Andreessen Horowitz supports SCiFi Foods in the development of a plant-based, cell-based burger – TechCrunch
SCiFi Foods, formerly Artemys Foods, is combining plant-based and cultured meat technology to create its first hamburger product, and its mission has just received a big venture capital boost.
The Bay Area-based food tech startup announced a $22 million Series A funding round Wednesday led by a16z. This brings the company’s total funding to $29 million since its inception in 2019 by co-founders Joshua March, CEO, and Kasia Gora, CTO. Prior to founding SCiFi, March co-founded and led Conversocial and iPlatform while Gora had pioneered a high-throughput approach to cell engineering at Zymergen.
Creating foods from plant proteins and cultured meat, which is real animal meat from the culture of animal cells, is booming right now. Alternative protein companies brought in $911 million in the first quarter of 2022, with cultured meat companies accounting for $146 million, according to the Good Food Institute.
Other cultured meat companies have recently participated in new financings. For example, Unicorn Bio received $3.2 million for equipment to scale the cell culture process, while UPSIDE Foods got $400 million to get its chicken product ready for market. We’ve also seen Mooji Meats and Micro Meat enter this space.
March believes cultured meat was going to be a winner in the food tech sector because it was closer to real taste and texture than plant-based options like those pioneered by Impossible Foods and Beyond Meat. However, back when he and Gora were initially looking at it, they realized there would be major cost issues preventing cultured meat from achieving price parity with traditional meat. So they set out to solve this problem.
Scale is a constant question mark when it comes to cultured technology, and companies in the industry recognize that they would need to replace something like 1% of beef to have an impact.
In the case of SCiFi, March explained to me that the company solves this problem by using both technologies – plant-based and real cultured beef cells – in its approach, which includes bioengineering and technologies, like CRISPR, to grow meat from animal cells. on a large scale and at low cost. Using CRISPR, the company can make tiny changes to cells so they change their behavior to grow at scale.
“By taking this approach, we can use our cultured cells to extract fats from proteins that create flavors, but we don’t have to worry about tissue engineering, 3D printing or scaffolding,” March added. “There is a lot of exciting research on all these new technologies, but nobody really knows yet how to develop them. The second big part that’s quite unique to us is that we really take a very focused cell line engineering approach, which is core to what we do and the main reason Andreessen invested in us.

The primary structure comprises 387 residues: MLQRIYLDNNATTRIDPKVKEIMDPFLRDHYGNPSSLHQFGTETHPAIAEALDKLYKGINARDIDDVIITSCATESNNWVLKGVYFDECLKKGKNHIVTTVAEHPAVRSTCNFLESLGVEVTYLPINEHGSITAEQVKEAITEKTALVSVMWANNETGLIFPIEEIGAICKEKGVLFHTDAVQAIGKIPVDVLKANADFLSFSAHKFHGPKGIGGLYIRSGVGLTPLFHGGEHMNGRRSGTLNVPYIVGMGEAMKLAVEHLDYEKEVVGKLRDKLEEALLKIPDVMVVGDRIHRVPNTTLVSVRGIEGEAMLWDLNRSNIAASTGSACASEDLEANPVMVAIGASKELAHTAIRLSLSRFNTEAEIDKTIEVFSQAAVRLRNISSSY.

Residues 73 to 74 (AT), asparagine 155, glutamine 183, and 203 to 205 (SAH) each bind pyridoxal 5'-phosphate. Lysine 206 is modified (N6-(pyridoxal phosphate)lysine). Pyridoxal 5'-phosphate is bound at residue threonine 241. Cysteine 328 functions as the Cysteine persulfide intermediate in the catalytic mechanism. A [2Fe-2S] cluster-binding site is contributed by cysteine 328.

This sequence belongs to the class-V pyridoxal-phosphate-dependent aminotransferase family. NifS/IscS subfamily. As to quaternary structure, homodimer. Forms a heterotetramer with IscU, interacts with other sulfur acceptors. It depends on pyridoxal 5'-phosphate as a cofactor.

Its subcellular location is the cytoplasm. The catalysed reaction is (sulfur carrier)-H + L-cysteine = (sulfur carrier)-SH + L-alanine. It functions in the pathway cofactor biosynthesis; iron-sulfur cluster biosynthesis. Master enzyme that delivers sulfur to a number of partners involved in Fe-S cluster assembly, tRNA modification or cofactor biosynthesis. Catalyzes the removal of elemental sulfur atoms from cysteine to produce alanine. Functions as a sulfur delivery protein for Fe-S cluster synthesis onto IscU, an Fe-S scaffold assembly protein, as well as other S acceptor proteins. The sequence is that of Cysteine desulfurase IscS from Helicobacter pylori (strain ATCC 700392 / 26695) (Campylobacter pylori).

SCiFi’s first product will be a burger which is “already a great product and tastes amazing,” according to March. The company is now focused on achieving certain key milestones in order to be ready to move the product through regulatory approval and begin building a pilot biomanufacturing and fermentation plant by the end of the year. If all goes well, he expects to sell the burger “in a few years.”
The company raised a small seed in 2020 and has been working on cell line engineering ever since to lower the cost curve. March couldn’t go into detail on the exact numbers, but said “we’ve cut the cost of our full-scale production quite drastically.”
With a well-placed platform and IP, March felt the time was right to seek out a Series A to invest more in R&D, hiring additional employees and marketing. The company recently moved into a 16,000 square foot R&D facility near East Bay.
The process to get the burger through the regulatory process will take a few years, March said. This includes the United States Food and Drug Administration for the basic process and the United States Department of Agriculture, which will approve installation and final product labeling.
“We are going to make many products over time, so we wanted an investor who believed in this mission, to want to come and join us and support us for the long term,” he added. “Andreessen Horowitz has really adapted to that. One of the relatively unique things they have is their extensive experience in biology and synthetic biology, as well as building consumer brands that change the world. That’s quite exciting to be in partnership with them.
Vijay Pande, general partner of Andreessen and who led the investment, added via email that “A lot of people, including Joshua and I, love a good burger, but want to be able to enjoy meat without contributing to change. climate change and related environmental and social consequences The high-throughput mammalian cell line engineering platform developed by SCiFi Foods enables the development of breakthrough products that, by combining plant-based and cultured meat, overcome the unsustainable costs associated with 100% cultured meat and the poor taste of most plant-based “meat”. I believe SCiFi Foods is well positioned to become one of this generation’s defining brands while reducing the impact of conventional meat production on our planet.
Although it will be a while before we see SCiFi’s burger, the company is still researching and talking with restaurants and grocery stores. March intends to get the product to restaurants first and will eventually go into catering and direct-to-consumer sales.
Along with the investment, the company also announced that Myra Pasek, general counsel for agtech startup Iron Ox, will join its board. Pasek previously held leadership positions at Impossible Foods and Tesla.